Project to Target Exploding Stars

The next big astronomical development is here, and Pomona College’s
astrophysics students have the chance to be a part of it.

The National Science Foundation is funding Pomona and the California Institute of Technology (Caltech) with a $9 million grant to upgrade
the facility at Caltech’s Palomar Observatory in San Diego.

This new astronomical survey project, called the Zwicky Transient
Facility (ZTF), aims to upgrade an instrument at Palomar that will allow
astronomers to observe difficult-to-detect cosmic phenomena that appear and
disappear quickly: transients.

Pomona’s associate professor of physics and astronomy Philip Choi
said that capturing transients, like exploding stars, is significant because through those discoveries astrophysicists were able to come to an important conclusion that the universe was in acceleration.

“This project, the frontier of the field, is really asking the
question of ‘How is the night sky dynamic?’ ‘How are things changing on what time
scales?’” Choi said. “And what you find is things change on time scales of seconds
to minutes to hours.”

Choi said that the project will focus on building the instrument
for the next five years. After its completion, data
collection using the updated instrument will continue for a decade or more.

The ZTF is “pushing a frontier into the unknown,” Choi said. “We’re
trying to create new fields of exploration. We know that we’ve just reached the
tip of the iceberg, in some sense. There’s an entire collection of
astrophysical objects that we haven’t even observed yet.”

Pomona students’ involvement in ZTF will occur on several levels.
Undergraduates will participate in both the astrophysics and engineering sides
of the project, including building the instrument and developing software. 

The college will train students to do so over the summer at a one-week, “boot camp”-style workshop. According to Pomona’s website, the boot camp will begin this summer and will train student researchers from Pomona, Harvey Mudd College,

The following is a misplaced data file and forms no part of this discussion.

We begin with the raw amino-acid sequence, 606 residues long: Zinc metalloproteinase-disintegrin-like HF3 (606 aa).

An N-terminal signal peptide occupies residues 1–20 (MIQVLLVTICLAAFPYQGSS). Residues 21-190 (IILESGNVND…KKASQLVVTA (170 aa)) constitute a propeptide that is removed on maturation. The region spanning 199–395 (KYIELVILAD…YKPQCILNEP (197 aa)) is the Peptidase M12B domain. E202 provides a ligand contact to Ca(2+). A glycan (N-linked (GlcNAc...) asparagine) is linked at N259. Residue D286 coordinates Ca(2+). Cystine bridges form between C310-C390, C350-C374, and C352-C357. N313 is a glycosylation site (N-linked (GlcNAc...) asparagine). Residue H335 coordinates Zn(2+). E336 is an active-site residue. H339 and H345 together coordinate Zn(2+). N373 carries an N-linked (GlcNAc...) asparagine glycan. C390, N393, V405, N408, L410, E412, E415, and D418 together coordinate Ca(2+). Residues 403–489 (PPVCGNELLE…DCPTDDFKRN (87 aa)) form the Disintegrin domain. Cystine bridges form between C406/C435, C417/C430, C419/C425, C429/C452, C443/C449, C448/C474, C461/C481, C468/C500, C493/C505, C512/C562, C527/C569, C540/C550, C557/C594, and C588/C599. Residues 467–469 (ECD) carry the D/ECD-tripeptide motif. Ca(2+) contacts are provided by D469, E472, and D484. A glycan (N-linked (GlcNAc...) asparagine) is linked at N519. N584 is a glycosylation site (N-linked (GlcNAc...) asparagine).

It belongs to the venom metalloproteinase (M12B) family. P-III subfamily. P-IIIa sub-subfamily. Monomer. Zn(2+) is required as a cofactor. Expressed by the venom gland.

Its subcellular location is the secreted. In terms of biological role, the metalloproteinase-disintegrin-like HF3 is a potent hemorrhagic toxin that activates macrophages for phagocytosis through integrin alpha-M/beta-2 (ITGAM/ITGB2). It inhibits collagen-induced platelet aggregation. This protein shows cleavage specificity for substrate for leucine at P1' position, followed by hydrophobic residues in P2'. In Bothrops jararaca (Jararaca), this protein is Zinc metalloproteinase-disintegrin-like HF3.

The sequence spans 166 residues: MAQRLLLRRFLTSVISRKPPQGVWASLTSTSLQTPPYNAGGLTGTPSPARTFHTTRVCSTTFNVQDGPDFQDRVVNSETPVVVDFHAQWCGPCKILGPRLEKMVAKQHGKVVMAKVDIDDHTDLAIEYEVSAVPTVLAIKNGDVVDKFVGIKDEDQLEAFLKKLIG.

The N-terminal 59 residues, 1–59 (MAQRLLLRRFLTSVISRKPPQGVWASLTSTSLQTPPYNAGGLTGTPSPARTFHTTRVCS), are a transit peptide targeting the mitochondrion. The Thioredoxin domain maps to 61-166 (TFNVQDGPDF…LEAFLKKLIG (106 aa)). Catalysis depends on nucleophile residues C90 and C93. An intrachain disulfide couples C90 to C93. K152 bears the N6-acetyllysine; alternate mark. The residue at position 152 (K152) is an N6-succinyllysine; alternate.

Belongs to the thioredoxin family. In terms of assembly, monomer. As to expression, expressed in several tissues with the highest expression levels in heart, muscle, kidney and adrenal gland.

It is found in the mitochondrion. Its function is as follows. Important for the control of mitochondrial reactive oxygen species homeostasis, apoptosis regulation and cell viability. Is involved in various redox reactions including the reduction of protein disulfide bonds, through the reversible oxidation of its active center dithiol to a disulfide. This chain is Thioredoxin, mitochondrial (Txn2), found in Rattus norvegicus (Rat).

Caltech and other U.S. universities to learn instrumentation and data analysis techniques for astrophysics observation.

According to Choi, the workshop will provide the small skill set
necessary for “bigger and bigger” student contributions over time. The students
practice with Pomona’s own one-meter-long telescope in
Wrightwood, Calif.

Astronomy major David Khatami PO ’16 commented on the “innovative”
and “cutting-edge” qualities of the astronomical development and called the
project “a new age of astronomy.”

“The way I see it, it will definitely train a new generation of
astronomers,” Khatami said.

Khatami added that the project is “much bigger than Pomona and
Caltech.”

Choi, too, emphasized the scope of the initiative.

ZTF is “more than just a single camera,” Choi said. “It is the integration of
a series of telescopes around the world.”

Choi noted that the experience will be invaluable to Pomona
students not only on a personal level, but on a practical one as well. The
opportunity to participate in this research will open up “a main point of
conversation” in graduate school or industry job interviews.

Khatami said that a takeaway from Pomona’s involvement in ZTF is
its emphasis on undergraduate engagement.

“Our involvement shows how Pomona, even as a small liberal arts
college, is situated such that we are able to reach out,” Khatami said. “The
big difference between Pomona and Caltech or other universities is that there
the research is about research, and here, the research is about the students.”

Choi also commented on the benefits that ZTF will bring to
undergraduates, since it allows undergraduates to participate in research usually
restricted to Caltech graduate students and postdoctoral researchers.

“When this frontier science happens, you’ll have contributed to
that piece,” Choi said. 

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